In 2009, SimpsonStrong-Tie collaborated with academia on the NEESWood Capstone project in Japan, the world’s largest earthquake shake table test. A research article based on that test was awarded the 2011 Raymond C. Reese Research Prize by the American Society of Civil Engineers (ASCE).
The research paper, “Experimental Seismic Response of a Full-Scale Six-Story Light-Frame Wood Building,” co-authored by John W. van de Lindt, M.ASCE, Shiling Pei, M.ASCE, Steven E. Pryor, M.ASCE, Simpson Strong-Tie, H. Shimizu and H. Isoda, describes testing and results from the NEESWood Capstone project.
The Raymond C. Reese Research Prize is awarded annually to a notable achievement in research related to structural engineering, with special consideration for how the research can be used. The award was presented at SEI and ASCE’s 2012 Structures Congress in Chicago on March 29-31.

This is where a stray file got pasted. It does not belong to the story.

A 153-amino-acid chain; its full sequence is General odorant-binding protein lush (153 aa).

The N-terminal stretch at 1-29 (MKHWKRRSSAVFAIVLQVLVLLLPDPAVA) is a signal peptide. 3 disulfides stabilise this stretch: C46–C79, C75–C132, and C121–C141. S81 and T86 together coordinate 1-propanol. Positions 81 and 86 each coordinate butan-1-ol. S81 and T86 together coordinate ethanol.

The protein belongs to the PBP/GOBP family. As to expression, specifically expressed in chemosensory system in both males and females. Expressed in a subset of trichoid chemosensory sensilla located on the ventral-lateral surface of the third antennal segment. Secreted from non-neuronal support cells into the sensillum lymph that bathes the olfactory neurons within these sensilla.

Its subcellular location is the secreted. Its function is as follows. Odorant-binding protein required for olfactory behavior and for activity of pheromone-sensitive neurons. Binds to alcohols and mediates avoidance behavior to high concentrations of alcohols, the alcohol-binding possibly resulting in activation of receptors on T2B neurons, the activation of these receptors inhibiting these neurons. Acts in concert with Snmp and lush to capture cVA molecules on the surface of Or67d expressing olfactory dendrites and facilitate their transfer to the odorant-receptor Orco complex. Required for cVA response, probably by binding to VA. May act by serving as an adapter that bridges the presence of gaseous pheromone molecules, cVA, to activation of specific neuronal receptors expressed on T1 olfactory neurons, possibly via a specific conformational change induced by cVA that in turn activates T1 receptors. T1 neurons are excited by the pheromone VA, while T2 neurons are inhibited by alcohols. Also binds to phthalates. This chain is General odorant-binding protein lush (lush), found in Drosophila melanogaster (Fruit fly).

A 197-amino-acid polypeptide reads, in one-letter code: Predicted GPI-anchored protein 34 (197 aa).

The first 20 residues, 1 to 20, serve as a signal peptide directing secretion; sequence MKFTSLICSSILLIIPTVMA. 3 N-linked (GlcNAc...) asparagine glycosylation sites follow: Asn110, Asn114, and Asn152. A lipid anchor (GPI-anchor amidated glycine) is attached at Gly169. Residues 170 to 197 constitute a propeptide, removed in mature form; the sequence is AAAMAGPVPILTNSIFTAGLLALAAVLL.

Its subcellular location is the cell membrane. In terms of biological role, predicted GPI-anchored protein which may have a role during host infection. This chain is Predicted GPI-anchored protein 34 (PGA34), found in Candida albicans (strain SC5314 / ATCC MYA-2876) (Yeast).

The NEESWood Capstone project was developed to test new design methods for multistory, wood-frame buildings during large seismic events, and featured a seven-story, 40- by 60-foot condominium tower with 23 one- and two-bedroom living units and two retail shops on the ground level. The condo building was subjected to and withstood several earthquakes created by Japan’s E-Defense shake table. The test was also intended to provide a landmark data set to the seismic engineering research community.
“The testing done in Japan shows that performance-based design for light-frame wood structures works. This will allow the engineering and building community to provide safer, better performing buildings in the most cost-effective manner,” says Simpson Strong-Tie International Director of Building Systems Steve Pryor, who co-authored the paper.